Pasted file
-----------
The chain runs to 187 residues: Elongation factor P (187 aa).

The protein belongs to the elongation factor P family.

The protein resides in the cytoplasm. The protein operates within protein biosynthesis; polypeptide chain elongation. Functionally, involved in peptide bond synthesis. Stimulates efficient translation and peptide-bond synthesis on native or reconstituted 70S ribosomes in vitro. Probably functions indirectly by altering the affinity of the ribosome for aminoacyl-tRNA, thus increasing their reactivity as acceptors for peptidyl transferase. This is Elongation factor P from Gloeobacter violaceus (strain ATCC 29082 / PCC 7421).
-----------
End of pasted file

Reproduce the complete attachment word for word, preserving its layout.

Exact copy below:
The chain runs to 187 residues: Elongation factor P (187 aa).

The protein belongs to the elongation factor P family.

The protein resides in the cytoplasm. The protein operates within protein biosynthesis; polypeptide chain elongation. Functionally, involved in peptide bond synthesis. Stimulates efficient translation and peptide-bond synthesis on native or reconstituted 70S ribosomes in vitro. Probably functions indirectly by altering the affinity of the ribosome for aminoacyl-tRNA, thus increasing their reactivity as acceptors for peptidyl transferase. This is Elongation factor P from Gloeobacter violaceus (strain ATCC 29082 / PCC 7421).